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    Review of 'Carotid Endarterectomy with Local Anesthesia and LMA/General Anesthesia'

    Carotid Endarterectomy with Local Anesthesia and LMA/General AnesthesiaCrossref
    There is not yet consensus concerning superiority between the two methods.
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    Carotid Endarterectomy with Local Anesthesia and LMA/General Anesthesia

    There is no clear consensus as to the appropriate anesthetic technique for patients undergoing a carotid endarterectomy. Such patients may have comorbid conditions, such as coronary artery disease, hyperlipidemia, and others. The two main anesthetic approaches are general anesthesia, including an endotracheal tube, with neurological monitoring and regional anesthesia that allows for an awake patient to be assessed neurologically. The objective of our study was to evaluate a novel anesthetic technique that combined general anesthesia with a laryngeal mask airway (LMA) plus regional anesthesia in the form of bupivacaine injected into the surgical site. Anesthesia was maintained with desflurane 4%, so the patient emerged rapidly for neurological assessment at the conclusion of surgery. We report on a case of a 55-year-old patient who underwent a successful carotid endarterectomy using this hybrid technique of general anesthesia with LMA plus regional anesthesia. This technique was safe and effective and the patient experienced no complications other than a hematoma on the left neck that was likely the result of long-term use of aspirin and Plavix. While further study is warranted, this hybrid technique of general anesthesia with LMA plus regional anesthesia holds promise for carotid endarterectomy patients.

      Review information

      This work has been published open access under Creative Commons Attribution License CC BY 4.0, which permits unrestricted use, distribution, and reproduction in any medium, provided the original work is properly cited. Conditions, terms of use and publishing policy can be found at www.scienceopen.com.

      general anesthesia,local anesthesia,carotid endarterectomy,coronary artery disease,laryngeal mask airway

      Review text

      Both general anesthesia and local anesthesia can be used for carotid endarterectomy (CEA). Each one has its own advantage and disadvantages. But, there is not yet consensus concerning superiority between the two methods. Below, I give some pros and cons for each method.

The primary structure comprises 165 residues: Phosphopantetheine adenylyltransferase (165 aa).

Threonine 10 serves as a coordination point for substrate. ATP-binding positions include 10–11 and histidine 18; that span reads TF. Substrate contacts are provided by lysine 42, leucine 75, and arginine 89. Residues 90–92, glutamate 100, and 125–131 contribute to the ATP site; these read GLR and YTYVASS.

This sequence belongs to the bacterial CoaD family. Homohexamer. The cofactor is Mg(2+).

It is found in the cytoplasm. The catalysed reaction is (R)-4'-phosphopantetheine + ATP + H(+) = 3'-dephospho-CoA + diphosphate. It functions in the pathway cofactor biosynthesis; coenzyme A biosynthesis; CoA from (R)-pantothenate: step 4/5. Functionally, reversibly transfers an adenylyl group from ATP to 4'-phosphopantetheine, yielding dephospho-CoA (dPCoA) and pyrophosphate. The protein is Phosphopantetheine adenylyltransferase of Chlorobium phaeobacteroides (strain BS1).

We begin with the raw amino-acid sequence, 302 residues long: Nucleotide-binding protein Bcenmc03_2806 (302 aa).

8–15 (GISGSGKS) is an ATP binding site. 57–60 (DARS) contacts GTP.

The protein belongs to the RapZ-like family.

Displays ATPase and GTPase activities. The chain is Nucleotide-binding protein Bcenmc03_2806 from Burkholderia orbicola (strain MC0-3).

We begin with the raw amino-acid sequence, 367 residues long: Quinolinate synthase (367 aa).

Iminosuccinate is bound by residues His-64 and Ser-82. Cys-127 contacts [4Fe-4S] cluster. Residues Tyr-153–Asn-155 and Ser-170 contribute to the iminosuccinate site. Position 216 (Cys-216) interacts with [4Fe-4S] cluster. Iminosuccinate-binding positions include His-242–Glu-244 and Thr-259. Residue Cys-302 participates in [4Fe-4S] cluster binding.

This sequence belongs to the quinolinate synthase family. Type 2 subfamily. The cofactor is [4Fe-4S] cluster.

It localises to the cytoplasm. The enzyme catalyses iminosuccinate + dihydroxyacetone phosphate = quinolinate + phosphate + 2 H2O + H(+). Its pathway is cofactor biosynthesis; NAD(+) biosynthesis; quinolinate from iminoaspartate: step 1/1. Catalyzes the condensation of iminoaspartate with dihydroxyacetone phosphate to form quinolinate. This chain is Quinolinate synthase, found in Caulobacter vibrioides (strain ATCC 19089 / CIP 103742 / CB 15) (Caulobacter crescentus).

General anesthesia:

      Pros: The patient can be immobilized, ventilator control is relatively easy to maintain, and the brain can be protected in the case of ischemic assault. Cons: It is slow to regain consciousness which is necessary for the neurological evaluation.

      Regional anesthesia:

      Pro: It is easy to assess the awake patient perioperatively and keep equivalent or even superior hemodynamic stability. This operation can be performed in awake patients too (Mendonça CT, Fortunato JA Jr, Carvalho CA, Weingartner J, Filho OR, Rezende FF, Bertinato LP. Carotid endarterectomy in awake patients: safety, tolerability and results. Rev Bras Cir Cardiovasc. 2014 Oct-Dec;29(4):574-80. doi: 10.5935/1678-9741.20140053).

      Con: It is possible that patients are not cooperative. Now, because the success of the CEA depends on reducing stroke (and perioperative complications) risk, which is decided by not only the anesthetic approach, but also the experience of the team (surgeon and anesthesiologist), careful preoperative assessment, as well as the intraoperative anesthetic management goals, in most cases, anesthesiologists choose the proper anesthesia according to the patient’s condition. The author supplied an optional anesthesia approach (hybrid technique of general anesthesia with LMA plus regional anesthesia) for a particular kind of patient. It is not “novel” and it has been used for this kind of patient already (i.e. see Marietta DR, Lunn JK, Ruby EI, Hill GE. Cardiovascular stability during carotid endarterectomy: endotracheal intubation versus laryngeal mask airway. J Clin Anesth. 1998 Feb;10(1):54-7.)

      Because this discussion is based on a case report and there appears to be no logical and statistic problems worthy of addressing. However, as indicated above, the references are not up to date.

      There are some additional new references such as the following:

      Cherprenet AL, Rambourdin-Perraud M, Laforêt S, Faure M, Guesmi N, Baud C, Rosset E, Schoeffler P, Dualé C.Local anaesthetic infiltration at the end of carotid endarterectomy improves post-operative analgesia. Acta Anaesthesiol Scand. 2015 Jan;59(1):107-14. doi: 10.1111/aas.12431. Epub 2014 Oct 28.

      Ciccozzi A, Angeletti C, Guetti C, Pergolizzi J, Angeletti PM, Mariani R, Marinangeli F. Regional anaesthesia techniques for carotid surgery: the state of art. J Ultrasound. 2014 May 1;17(3):175-83. doi: 10.1007/s40477-014-0094-5. eCollection 2014 Sep.

      In the authors favor, the language is easy to understand, there are no figures, and the article is systematically and logically organized; albeit, the introduction could have been a bit more concise.


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